Origin of Tools

Human technology has come a long way. Presently, there are tools everywhere that humans use on a daily basis, but that was not always the case. Homo habilis, a human ancestor that lived roughly 2.4 to 1.5 million years ago, was previously thought to be the first species to make and use primitive tools. The name Homo habilis even translates to handyman due to their remains frequently being found with Oldowan tools. Oldowan tools or Oldowan Industrial Complexes are stone cores that have been struck to break flakes off of them to leave a sharper edge to the stone that could be used for slicing animal carcasses. At one point, Oldowan Industrial Complexes were thought to have been the first evidence of human cultural behavior, but that is no longer the case.

An artist’s rendition of a member of the species Homo habilis making a tool of the Oldowan type.

In 2011, researchers in Kenya discovered stones used for cutting and hammering dating 3.3 million years ago, hundreds of thousands of years before Archeologists believed the first tools were created. Such a drastic shift in timeline brings up numerous questions with one being, “who used these primitive tools?” Though recent evidence suggests that the origin of the genus Homo could be as old as 2.8 million years, that would still not be old enough for a member of the genus Homo to have created the first tools. Dr. Taylor, from the National Centre of Scientific Research (CNRS) in France, remarks, “There are a number of possible candidates at present.” The two hominins that are most likely to have been the first tool users, however, are Australopithecus afarensis and Kenyanthropus platyops. Both species were present in Kenya 3.3 million years ago, and both species were previously thought to not be intelligent enough to use tools, but that idea has since been contested.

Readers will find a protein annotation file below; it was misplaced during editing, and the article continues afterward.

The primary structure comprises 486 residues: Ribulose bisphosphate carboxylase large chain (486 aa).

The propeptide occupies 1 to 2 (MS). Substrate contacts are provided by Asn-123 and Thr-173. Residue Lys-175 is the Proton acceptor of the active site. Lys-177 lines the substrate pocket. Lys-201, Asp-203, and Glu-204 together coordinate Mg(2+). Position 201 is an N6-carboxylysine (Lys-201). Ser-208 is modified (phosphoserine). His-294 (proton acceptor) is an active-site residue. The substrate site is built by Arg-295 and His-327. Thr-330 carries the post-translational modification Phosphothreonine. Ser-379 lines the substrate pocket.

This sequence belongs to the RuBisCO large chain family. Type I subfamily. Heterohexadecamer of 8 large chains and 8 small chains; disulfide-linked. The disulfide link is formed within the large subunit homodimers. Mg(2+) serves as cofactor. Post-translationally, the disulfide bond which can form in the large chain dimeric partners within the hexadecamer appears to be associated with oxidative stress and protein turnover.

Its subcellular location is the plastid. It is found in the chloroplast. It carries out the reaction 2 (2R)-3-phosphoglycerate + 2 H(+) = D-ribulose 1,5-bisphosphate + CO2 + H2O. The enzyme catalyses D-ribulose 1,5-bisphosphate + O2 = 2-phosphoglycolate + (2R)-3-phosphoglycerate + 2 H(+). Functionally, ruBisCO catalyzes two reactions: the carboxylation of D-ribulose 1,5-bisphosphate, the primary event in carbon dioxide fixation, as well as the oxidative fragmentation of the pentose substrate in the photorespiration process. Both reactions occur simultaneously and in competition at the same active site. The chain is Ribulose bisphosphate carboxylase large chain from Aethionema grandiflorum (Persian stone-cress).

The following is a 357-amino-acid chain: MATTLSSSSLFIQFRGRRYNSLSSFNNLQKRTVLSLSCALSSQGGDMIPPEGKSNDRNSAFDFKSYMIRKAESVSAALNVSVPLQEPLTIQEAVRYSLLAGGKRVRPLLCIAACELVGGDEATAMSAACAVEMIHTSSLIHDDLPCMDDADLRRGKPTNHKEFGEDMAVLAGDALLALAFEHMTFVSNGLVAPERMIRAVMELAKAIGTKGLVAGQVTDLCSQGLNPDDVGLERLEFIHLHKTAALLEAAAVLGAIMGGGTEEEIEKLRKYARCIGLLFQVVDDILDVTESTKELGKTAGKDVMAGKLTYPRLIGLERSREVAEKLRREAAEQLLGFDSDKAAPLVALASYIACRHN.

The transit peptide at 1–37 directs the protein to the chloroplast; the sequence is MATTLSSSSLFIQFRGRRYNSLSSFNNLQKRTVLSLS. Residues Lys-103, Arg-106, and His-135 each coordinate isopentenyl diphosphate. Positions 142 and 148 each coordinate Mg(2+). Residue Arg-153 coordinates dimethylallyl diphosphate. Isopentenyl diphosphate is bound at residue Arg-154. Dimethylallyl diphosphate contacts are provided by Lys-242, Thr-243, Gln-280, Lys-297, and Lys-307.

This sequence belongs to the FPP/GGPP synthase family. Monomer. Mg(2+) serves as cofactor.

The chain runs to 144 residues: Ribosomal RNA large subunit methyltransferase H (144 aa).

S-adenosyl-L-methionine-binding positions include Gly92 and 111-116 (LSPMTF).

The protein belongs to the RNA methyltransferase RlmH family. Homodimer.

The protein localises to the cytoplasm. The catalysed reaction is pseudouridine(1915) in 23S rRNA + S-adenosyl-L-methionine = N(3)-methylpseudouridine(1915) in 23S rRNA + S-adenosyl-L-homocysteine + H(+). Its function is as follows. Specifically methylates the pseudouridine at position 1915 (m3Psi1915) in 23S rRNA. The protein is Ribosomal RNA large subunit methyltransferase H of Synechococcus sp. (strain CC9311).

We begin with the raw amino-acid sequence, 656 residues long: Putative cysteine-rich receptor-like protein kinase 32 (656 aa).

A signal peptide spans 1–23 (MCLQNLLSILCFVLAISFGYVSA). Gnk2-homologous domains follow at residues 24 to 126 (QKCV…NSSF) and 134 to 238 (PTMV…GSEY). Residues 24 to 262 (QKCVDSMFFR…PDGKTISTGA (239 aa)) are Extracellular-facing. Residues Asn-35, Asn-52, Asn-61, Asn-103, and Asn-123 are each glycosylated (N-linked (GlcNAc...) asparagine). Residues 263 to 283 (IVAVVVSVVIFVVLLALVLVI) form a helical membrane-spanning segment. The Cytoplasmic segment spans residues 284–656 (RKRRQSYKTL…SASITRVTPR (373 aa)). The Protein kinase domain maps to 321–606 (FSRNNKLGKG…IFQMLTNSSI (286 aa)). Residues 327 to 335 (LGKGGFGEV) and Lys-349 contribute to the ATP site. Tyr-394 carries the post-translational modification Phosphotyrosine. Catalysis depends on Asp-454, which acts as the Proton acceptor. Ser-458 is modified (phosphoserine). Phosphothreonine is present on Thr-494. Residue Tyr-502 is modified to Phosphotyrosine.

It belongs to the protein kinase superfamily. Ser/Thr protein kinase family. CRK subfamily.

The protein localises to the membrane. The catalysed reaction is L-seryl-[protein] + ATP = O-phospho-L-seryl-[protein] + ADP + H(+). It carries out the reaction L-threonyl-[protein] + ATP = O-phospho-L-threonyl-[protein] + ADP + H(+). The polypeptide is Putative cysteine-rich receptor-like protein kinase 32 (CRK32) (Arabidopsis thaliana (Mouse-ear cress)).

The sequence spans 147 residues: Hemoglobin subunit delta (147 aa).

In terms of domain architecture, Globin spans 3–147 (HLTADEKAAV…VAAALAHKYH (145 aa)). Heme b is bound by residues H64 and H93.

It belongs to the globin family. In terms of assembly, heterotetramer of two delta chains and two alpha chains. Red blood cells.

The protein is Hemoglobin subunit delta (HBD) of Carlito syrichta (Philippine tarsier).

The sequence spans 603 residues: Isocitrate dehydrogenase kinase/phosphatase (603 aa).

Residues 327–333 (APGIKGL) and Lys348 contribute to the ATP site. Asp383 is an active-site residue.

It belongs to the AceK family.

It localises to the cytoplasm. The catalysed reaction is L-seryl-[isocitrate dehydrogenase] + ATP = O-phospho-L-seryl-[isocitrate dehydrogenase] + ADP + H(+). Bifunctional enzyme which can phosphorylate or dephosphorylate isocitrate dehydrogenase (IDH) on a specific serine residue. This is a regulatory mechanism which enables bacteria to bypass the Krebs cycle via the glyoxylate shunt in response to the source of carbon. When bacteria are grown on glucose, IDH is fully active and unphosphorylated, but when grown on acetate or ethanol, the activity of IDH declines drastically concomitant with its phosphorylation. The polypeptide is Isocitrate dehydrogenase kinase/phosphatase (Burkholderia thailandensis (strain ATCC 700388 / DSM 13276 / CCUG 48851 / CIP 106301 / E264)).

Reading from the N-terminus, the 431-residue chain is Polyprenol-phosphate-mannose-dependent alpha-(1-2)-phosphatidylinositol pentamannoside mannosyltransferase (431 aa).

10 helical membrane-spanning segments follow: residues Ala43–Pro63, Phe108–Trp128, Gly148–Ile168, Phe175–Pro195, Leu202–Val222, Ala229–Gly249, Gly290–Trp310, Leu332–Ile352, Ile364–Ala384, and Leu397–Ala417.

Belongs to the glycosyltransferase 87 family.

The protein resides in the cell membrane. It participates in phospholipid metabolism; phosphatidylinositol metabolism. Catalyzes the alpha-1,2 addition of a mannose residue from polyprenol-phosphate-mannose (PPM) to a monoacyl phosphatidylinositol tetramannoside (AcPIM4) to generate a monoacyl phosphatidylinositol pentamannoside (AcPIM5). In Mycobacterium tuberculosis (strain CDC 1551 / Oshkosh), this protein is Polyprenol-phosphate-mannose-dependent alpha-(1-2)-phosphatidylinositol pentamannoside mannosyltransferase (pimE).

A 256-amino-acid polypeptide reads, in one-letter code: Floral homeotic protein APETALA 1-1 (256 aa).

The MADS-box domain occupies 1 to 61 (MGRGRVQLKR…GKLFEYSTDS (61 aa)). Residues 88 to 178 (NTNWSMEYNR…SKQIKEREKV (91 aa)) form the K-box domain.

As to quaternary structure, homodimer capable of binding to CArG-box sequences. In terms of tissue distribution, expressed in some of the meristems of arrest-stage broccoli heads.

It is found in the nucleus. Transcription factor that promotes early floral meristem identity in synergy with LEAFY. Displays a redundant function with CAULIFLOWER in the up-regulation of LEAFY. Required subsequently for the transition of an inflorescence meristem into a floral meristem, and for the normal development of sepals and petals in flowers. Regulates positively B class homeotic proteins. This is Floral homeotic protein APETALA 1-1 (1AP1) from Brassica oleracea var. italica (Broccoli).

Oldowan Choppers from the Olduvai Gorge

Though the more primitive tools are similar to Oldowan Industrial Complexes, consisting of flakes, cores, and anvils, archaeologist Sonia Harmand of Stony Brook University proposed that the new discovery be labeled Lomekwian technology. Cut marks on animals bones dating 3.4 million years ago suggest that Lomekwian technology also served the same purpose as Oldowan tools, but Sonia Harmand still believes that they must be in a separate category, as they look too different and are too old compared to Oldowan implements to describe the same technology. Human technology is ever-changing but its origin is finally understood.


Balter, Michael. “World’s Oldest Stone Tools Discovered in Kenya.” Science, https://www.science.org/content/article/world-s-oldest-stone-tools-discovered-kenya.

“Homo Habilis: Early Toolmakers.” The Human Journey, 17 June 2020, https://humanjourney.us/discovering-our-distant-ancestors-section/homo-habilis/#:~:text=habilis%20fashioned%20and%20used%20primitive,scraping%20off%20meat%20from%20bones.

Morelle, Rebecca. “Oldest Stone Tools Pre-Date Earliest Humans.” BBC News, BBC, 20 May 2015, https://www.bbc.com/news/science-environment-32804177.

“A Snapshot of Human Origins.” NPR, NPR, 11 June 2003, https://www.npr.org/2003/06/11/1295460/a-snapshot-of-human-origins#:~:text=Homo%20habilis%2C%20which%20actually%20means,than%20the%20Homo%20erectus%20brain.

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